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Advocates push for environmental bill of rights in Nova Scotia

Non-partisan bill would help marginalized communities across the province fight back against pollution.

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Dalhousie University associate professor and ENRICH project director Ingrid Waldron speaking at Friday's event. - MIRA CHIASSON
  • MIRA CHIASSON
  • Dalhousie University associate professor and ENRICH project director Ingrid Waldron speaking at Friday's event.

A new proposed environmental bill of rights seeks to ensure all Nova Scotians have a right to a healthy environment.

The bill, released on Friday, is the first of its kind in Nova Scotia. The 15-page document was produced by the Environmental Rights Working Group; a collaboration between East Coast Environmental Law, the ENRICH (Environmental Noxiousness, Racial Inequities & Community Health) project, the Ecology Action Centre and several other environmental and community leaders.

It’s a non-partisan bill, says Ingrid Waldron, director of ENRICH, and that’s important because environmental pollution reaches across political boundaries.

“It’s really about protecting all of us,” she says. One thing Waldron finds people often forget is that pollution travels: it has an impact on everyone. That’s why she hopes this bill will be something that all politicians can jump onboard with.

In addition to demanding that all Nova Scotians should have a right to clean air, water and soil, the bill also recognizes that although everyone pays the price for pollution, some pay more than others. This sets this bill apart from similar legislation proposed in other provinces, says Waldron. It’s the first time an environmental bill of rights recognizes the disproportionate burden borne by marginalized communities when in comes to pollution.

African Nova Scotian and Indigenous communities in particular are unequally affected by pollution. These communities are often already vulnerable due to issues like poverty, racism and food insecurity, says Waldron.

“When you then put a polluting industry in their community, you are further compounding the issues that they are already dealing with,” she says.

These problems aren’t news to the people living in these communities, who are tired of their voices not being heard.

“Many of these communities, particularly the marginalized communities, have been voicing their concerns about environmental contamination for decades,” says Waldron. “They have not had any legal standing to articulate some of their concerns or even to seek protection.”

At a press conference on Friday at the Wooden Monkey restaurant, representatives from communities across the province shared some of their experiences and spoke about how an environmental bill of rights could change things for them.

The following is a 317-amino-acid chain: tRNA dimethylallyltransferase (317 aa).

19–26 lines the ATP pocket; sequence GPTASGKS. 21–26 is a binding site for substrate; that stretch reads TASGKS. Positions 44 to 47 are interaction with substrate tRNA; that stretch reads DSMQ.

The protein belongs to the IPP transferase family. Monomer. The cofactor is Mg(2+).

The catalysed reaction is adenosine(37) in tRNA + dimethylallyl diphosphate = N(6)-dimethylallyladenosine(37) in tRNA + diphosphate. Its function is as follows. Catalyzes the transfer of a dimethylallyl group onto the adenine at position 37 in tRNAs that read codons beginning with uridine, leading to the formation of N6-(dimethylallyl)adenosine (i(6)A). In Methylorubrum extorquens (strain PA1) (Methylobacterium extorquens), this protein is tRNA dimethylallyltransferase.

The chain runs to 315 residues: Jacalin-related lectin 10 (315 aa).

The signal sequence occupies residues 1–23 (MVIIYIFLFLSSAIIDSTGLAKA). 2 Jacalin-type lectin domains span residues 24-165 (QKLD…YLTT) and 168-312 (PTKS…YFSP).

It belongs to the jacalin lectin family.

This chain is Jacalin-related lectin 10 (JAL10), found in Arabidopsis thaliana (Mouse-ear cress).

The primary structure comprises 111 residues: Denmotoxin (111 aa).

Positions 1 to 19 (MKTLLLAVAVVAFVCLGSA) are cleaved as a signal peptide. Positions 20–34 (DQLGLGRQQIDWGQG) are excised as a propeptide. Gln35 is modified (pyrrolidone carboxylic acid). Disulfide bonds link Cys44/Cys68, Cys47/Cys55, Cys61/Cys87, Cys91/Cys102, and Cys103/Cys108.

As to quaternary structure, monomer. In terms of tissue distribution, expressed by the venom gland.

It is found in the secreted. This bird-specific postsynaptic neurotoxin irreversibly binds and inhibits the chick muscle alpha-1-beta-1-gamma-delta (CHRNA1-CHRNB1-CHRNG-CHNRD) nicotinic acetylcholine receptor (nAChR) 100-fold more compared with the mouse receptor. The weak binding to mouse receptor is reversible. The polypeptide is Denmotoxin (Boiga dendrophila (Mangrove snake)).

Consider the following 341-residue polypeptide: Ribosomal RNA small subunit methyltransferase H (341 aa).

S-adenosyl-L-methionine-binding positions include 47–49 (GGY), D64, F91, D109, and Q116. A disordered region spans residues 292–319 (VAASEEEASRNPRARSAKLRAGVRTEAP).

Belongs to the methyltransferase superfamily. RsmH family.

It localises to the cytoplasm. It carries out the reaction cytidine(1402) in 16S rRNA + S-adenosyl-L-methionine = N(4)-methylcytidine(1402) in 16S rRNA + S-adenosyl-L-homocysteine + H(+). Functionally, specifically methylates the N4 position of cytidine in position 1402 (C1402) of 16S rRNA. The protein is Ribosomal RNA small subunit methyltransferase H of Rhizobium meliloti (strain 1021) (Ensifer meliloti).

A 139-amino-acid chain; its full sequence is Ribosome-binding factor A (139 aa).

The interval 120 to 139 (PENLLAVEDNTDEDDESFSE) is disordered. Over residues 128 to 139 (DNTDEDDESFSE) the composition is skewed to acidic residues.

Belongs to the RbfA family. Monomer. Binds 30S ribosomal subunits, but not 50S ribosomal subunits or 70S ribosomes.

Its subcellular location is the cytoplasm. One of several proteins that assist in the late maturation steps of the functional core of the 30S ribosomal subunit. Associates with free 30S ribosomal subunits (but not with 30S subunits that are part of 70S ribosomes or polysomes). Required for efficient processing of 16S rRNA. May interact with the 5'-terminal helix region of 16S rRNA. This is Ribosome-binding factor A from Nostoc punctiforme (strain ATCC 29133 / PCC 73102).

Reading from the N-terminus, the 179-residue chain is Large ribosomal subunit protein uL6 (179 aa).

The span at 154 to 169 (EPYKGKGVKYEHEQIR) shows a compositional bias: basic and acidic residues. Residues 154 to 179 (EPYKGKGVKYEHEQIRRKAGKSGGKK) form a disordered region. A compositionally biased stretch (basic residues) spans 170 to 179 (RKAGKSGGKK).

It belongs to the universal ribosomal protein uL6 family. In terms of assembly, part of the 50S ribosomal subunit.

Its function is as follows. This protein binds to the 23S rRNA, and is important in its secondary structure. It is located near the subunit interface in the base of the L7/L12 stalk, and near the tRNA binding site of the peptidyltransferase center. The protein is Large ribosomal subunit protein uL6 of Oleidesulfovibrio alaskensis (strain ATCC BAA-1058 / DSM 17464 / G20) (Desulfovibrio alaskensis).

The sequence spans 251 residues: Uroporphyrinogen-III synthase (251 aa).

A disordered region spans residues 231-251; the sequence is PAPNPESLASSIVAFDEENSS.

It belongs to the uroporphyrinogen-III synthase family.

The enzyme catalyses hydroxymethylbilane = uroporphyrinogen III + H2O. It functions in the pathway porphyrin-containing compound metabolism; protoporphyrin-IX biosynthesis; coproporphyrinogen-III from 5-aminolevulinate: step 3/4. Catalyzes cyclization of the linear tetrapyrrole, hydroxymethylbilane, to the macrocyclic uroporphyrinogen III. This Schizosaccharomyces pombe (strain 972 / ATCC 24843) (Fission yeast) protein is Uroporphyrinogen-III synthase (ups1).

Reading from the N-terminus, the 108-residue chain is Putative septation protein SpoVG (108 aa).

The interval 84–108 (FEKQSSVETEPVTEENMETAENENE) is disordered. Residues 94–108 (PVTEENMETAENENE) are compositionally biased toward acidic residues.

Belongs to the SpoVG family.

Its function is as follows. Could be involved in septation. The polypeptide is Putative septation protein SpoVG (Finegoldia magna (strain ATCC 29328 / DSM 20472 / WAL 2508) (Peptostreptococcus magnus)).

Marlene Brown, from the community of Harrietsfield, spoke about environmental contamination in her community that’s made drinking water unsafe in 83 wells. “No one should have to beg for safe drinking water in Nova Scotia,” she told the audience.

Jonathan Beadle from Pictou Landing First Nation, and Dorene Bernard from Indian Brook First Nation spoke about how industries have affected Indigenous communities in Nova Scotia. Bernard spoke about her community’s struggle against the Alton Gas project near the Shubenacadie River.

“We don’t want to stand in front of their machinery; we don’t want to be the ones standing on the front line, engaging. But we don’t have a choice. It’s something that we have to do to protect our water for future generations.”

Raymond Sheppard from Lincolnville and Louise Delisle from Shelburne spoke about landfills in their communities. Delisle remembered how when she was a child and the garbage was piled up high, it was burned off and people would be sick for days. Worse, when the fires burned, the rats ran. She spoke about how her father used to sit outside to shoot rats, and how she had to check her bedding at night.

Lisa Mitchell, executive director of East Coast Environmental Law, says these are all examples of communities who are dealing with problems and don’t have enough tools to help them.

“One of the key things we as environmental lawyers find in working with people in affected communities is that they can’t get the information that they need,” says Mitchell. “And they have no advocate in our department of Environment; nobody that’s willing to take up their concerns and take them seriously and take them forward.”

If the Nova Scotia Bill of Environmental Rights is endorsed by the province’s political parties it has the potential to become enshrined into law, but that’s still a long way off.

For now, Waldron says the first step is to convince politicians to commit to working on this issue together. That may sound impossible, admits Waldron, but she’s optimistic. She’s counting on the public to show their support for the bill by pressuring government representatives to support it.

The proposed bill can be found online, along with summaries from the communities.

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